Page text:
Dietary intake of vitamin D and calcium and breast cancer risk in the European Prospective Investigation into Cancer and Nutrition.
Nutrition and cancer 2013 ; 65: 178-87.
Abbas S, Linseisen J, Rohrmann S, Chang-Claude J, Peeters PH, Engel P, Brustad M, Lund E, Skeie G, Olsen A, Tjønneland A, Overvad K, Boutron-Ruault MC, Clavel-Chapelon F, Fagherazzi G, Kaaks R, Boeing H, Buijsse B, Adarakis G, Ouranos V, Trichopoulou A, Masala G, Krogh V, Mattiello A, Tumino R, Sacerdote C, Buckland G, Suárez MV, Sánchez MJ, Chirlaque MD, Barricarte A, Amiano P, Manjer J, Wirfält E, Lenner P, Sund M, Bueno-de-Mesquita HB, van Duijnhoven FJ, Khaw KT, Wareham N, Key TJ, Fedirko V, Romieu I, Gallo V, Norat T, Wark PA, and Riboli E
DOI : 10.1080/01635581.2013.752018
PubMed ID : 23441605
URL : https://www.tandfonline.com/doi/full/10.1080/01635581.2013.752018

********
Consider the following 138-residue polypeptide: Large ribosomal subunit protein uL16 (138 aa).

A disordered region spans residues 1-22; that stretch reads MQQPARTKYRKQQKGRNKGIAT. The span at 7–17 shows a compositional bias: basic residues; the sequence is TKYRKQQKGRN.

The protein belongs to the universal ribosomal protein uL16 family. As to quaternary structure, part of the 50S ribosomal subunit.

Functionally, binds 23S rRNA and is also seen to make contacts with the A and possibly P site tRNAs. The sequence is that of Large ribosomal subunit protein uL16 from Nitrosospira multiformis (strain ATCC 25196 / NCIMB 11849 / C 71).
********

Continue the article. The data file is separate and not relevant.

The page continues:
Studies assessing the effects of vitamin D or calcium intake on breast cancer risk have been inconclusive. Furthermore, few studies have evaluated them jointly. This study is the largest so far examining the association of dietary vitamin D and calcium intake with breast cancer risk in the European Prospective Investigation into Cancer and Nutrition. During a mean follow-up of 8.8 yr, 7760 incident invasive breast cancer cases were identified among 319,985 women. Multivariable Cox proportional hazards regression was used to estimate hazard ratios (HR) and 95% confidence intervals (CI) for pre- and postmenopausal breast cancer risk. Comparing the highest with the lowest quintile of vitamin D intake, HR and 95% CI were 1.07 (0.87-1.32) and 1.02 (0.90-1.16) for pre- and postmenopausal women, respectively. The corresponding HR and 95% CIs for calcium intake were 0.98 (0.80-1.19) and 0.90 (0.79-1.02), respectively. For calcium intake in postmenopausal women, the test for trend was borderline statistically significant (P(trend) = 0.05). There was no significant interaction between vitamin D and calcium intake and cancer risk (P(interaction) = 0.57 and 0.22 in pre- and postmenopausal women, respectively). In this large prospective cohort, we found no evidence for an association between dietary vitamin D or calcium intake and breast cancer risk.